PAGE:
When Jefferson became president in 1801 he refused to accede to Tripoli’s demands for an immediate payment of $225,000 and an annual payment of $25,000. The pasha of Tripoli then declared war on the United States. Although as secretary of state and vice president he had opposed developing an American navy capable of anything more than coastal defense, President Jefferson dispatched a squadron of naval vessels to the Mediterranean. As he declared in his first annual message to Congress: “To this state of general peace with which we have been blessed, one only exception exists. Tripoli, the least considerable of the Barbary States, had come forward with demands unfounded either in right or in compact, and had permitted itself to denounce war, on our failure to comply before a given day. The style of the demand admitted but one answer. I sent a small squadron of frigates into the Mediterranean. . . .”
Mike: Some of you are going to go, [mocking] “See! He said …” no, he consulted with Congress. Congress appropriated the money and approved the measure.
The American show of force quickly awed Tunis and Algiers into breaking their alliance with Tripoli. The humiliating loss of the frigate Philadelphia and the capture of her captain and crew in Tripoli in 1803, criticism from his political opponents, and even opposition within his own cabinet did not deter Jefferson from his chosen course during four years of war. The aggressive action of Commodore Edward Preble (1803-4) forced Morocco out of the fight and his five bombardments of Tripoli restored some order to the Mediterranean. However, it was not until 1805, when an American fleet under Commodore John Rogers and a land force raised by an American naval agent to the Barbary powers, Captain William Eaton, threatened to capture Tripoli and install the brother of Tripoli’s pasha on the throne, that a treaty brought an end to the hostilities.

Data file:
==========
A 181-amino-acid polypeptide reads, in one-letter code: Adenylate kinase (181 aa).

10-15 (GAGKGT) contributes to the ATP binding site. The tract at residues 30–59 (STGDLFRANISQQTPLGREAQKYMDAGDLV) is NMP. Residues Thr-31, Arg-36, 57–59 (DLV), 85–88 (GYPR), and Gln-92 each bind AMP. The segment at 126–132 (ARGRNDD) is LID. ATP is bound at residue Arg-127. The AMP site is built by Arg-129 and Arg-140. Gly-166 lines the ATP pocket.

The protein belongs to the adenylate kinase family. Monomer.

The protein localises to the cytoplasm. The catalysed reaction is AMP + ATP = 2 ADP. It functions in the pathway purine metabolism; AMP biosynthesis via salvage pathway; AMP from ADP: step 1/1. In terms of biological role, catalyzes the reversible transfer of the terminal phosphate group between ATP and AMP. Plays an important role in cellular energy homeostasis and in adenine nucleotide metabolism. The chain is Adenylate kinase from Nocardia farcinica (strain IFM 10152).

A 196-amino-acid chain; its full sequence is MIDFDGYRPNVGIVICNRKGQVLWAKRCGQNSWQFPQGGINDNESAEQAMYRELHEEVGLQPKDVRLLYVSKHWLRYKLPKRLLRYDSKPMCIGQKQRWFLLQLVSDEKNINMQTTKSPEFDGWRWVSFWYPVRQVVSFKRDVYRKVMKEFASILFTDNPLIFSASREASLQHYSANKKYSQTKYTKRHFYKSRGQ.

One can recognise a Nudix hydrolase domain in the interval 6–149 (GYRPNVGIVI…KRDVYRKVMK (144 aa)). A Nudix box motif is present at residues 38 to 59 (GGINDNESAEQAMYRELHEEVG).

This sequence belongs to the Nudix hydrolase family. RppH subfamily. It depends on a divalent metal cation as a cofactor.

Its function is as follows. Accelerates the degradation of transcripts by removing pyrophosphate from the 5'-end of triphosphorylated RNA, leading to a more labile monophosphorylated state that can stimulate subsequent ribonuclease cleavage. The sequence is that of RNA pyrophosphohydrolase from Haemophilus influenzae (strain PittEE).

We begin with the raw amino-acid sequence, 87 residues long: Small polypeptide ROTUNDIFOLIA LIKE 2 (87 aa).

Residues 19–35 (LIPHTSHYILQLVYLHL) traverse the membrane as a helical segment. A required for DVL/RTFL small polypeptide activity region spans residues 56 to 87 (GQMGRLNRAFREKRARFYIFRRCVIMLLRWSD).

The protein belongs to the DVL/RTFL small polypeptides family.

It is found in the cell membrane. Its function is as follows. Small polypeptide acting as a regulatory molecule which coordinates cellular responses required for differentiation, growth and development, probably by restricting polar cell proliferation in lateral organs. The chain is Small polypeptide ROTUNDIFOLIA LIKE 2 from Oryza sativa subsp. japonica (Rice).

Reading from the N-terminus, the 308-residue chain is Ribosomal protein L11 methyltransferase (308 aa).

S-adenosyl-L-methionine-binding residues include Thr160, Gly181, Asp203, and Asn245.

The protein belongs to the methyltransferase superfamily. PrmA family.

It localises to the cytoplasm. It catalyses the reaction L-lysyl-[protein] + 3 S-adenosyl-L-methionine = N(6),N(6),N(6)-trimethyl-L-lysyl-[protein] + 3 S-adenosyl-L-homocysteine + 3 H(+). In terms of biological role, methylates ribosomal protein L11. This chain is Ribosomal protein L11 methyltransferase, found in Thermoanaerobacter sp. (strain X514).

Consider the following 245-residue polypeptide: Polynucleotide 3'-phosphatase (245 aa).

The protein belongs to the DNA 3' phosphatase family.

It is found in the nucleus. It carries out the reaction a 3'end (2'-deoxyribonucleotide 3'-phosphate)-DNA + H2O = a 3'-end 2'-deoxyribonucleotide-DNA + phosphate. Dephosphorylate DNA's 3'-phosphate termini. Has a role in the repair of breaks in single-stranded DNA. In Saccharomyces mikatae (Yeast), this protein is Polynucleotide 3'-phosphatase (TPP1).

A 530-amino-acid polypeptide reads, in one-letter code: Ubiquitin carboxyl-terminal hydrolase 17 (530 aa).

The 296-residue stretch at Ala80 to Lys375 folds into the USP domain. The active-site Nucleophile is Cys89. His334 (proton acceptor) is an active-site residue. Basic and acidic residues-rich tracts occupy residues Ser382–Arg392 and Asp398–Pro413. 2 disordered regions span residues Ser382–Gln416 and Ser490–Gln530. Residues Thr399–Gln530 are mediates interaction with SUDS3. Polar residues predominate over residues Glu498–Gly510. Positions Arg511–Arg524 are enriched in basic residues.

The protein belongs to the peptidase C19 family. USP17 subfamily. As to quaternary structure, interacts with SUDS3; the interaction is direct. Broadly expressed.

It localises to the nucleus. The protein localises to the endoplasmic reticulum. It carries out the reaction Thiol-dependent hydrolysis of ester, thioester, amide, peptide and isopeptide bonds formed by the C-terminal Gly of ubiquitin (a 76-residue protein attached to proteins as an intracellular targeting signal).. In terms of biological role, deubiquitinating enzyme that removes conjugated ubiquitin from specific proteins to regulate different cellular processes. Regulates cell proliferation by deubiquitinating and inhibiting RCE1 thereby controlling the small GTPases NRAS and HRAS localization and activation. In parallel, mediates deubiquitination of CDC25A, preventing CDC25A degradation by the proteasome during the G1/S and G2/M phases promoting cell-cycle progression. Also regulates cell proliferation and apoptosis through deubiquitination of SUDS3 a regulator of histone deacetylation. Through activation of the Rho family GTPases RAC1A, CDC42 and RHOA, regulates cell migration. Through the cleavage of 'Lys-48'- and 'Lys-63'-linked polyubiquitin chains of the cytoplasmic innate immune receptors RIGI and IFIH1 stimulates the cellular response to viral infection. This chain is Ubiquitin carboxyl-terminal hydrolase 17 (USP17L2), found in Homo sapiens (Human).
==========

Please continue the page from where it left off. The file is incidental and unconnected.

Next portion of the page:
Negotiated by Tobias Lear, former secretary to President Washington and now consul general in Algiers, the treaty of 1805 still required the United States to pay a ransom of $60,000 for each of the sailors held by the dey of Algiers, and so it went without Senatorial consent until April 1806. Nevertheless, Jefferson was able to report in his sixth annual message to Congress in December 1806 that in addition to the successful completion of the Lewis and Clark expedition, “The states on the coast of Barbary seem generally disposed at present to respect our peace and friendship.
Mike: So there is some history of the United States negotiating with terrorists. That’s what Barbary pirates were. They were Muslims. We would call them terrorists.
End Mike Church Show Transcript